It is currently illegal for first cousins to marry in West Virginia. The laws explicitly include double first cousins within the ban.
First cousins once removed and other more distant relationships are allowed to marry.
This article reviews the important aspects of cousin marriage within the Mountain State. If you’re not sure what double first cousins are, we’ll give a clear explanation.
What Do The West Virginia Marriage Laws Say About First Cousins?
The West Virginia marriage laws have a rather short list of prohibited relationships. The list for a male is repeated from the perspective of a woman.
We’ve bolded the relevant parts.
A man is prohibited from marrying his mother, grandmother, sister, daughter, granddaughter, half sister, aunt, brother’s daughter, sister’s daughter, first cousin or double cousin.
A woman is prohibited from marrying her father, grandfather, brother, son, grandson, half brother, uncle, brother’s son, sister’s son, first cousin or double cousin.West Virginia marriage laws
There is a separate section of the code that clarifies the issue of cousins being related through adoption. It means that if your cousin relationship is through adoption, then it is permitted.
…cousin or double cousin does not include persons whose relationship is created solely by adoption.West Virginia marriage laws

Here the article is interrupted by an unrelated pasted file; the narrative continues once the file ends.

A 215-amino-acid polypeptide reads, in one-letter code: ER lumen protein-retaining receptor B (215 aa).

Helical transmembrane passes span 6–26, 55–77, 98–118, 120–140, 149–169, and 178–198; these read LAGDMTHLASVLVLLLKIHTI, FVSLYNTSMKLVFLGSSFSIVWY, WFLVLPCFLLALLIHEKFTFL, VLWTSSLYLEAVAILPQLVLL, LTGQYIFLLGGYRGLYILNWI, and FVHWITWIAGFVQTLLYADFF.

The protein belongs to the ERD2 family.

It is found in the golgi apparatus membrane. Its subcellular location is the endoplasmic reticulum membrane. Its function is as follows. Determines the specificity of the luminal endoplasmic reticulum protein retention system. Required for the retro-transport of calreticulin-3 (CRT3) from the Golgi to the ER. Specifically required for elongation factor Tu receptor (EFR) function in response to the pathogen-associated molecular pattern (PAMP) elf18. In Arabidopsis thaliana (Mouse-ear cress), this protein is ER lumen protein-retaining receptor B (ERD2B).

What does “double cousin” mean?
Double first cousins are much rarer than first cousins. You probably know if you qualify as one!
However, it’s important to be sure if you are getting married in the Old North State.
Basically, one of your parents is a sibling of a parent of your partner. But if that was just the case, you’d simply be first cousins.
The difference with second cousins is that your other parent is also a sibling to the other parent of your partner. So, you are first cousins through two sibling relationships.
Here’s a diagram of one scenario (there are other scenarios that also apply):
Has the ban always been in place?
When West Virginia joined the Union in 1863, there was no ban on first cousins.
In 1955, first cousins and double cousins were added to the list of prohibited relationships.
The laws were amended in 1986 to ensure that they didn’t apply to cousins who are related through adoption.
Are there any exceptions to the laws?
Some other states generally don’t allow first cousin marriage but have some allowances based on age, fertility, or other criteria.
In contrast, West Virginia has a blanket ban within the state. There are no special exceptions.
Types Of Cousins That Can Get Married In West Virginia
Relationships that are further out than first cousins are allowed.
This means that first cousins once removed can marry in the state.
Of course, more distant cousins are also permitted.
If you’re not entirely clear on the difference is between the cousin relationships, the links below will give you diagrams and clear explanations.
- first cousins once removed (children of your first cousins)
- second cousins explained (parents are first cousins)
- third cousins explained
- fourth cousins explained
Once you get past fourt cousin, it’s unlikely you’ll even know if the relationship exists between you and your spouse-to-be!
Does The West Virginia Marriage Application Form Ask If You’re Related?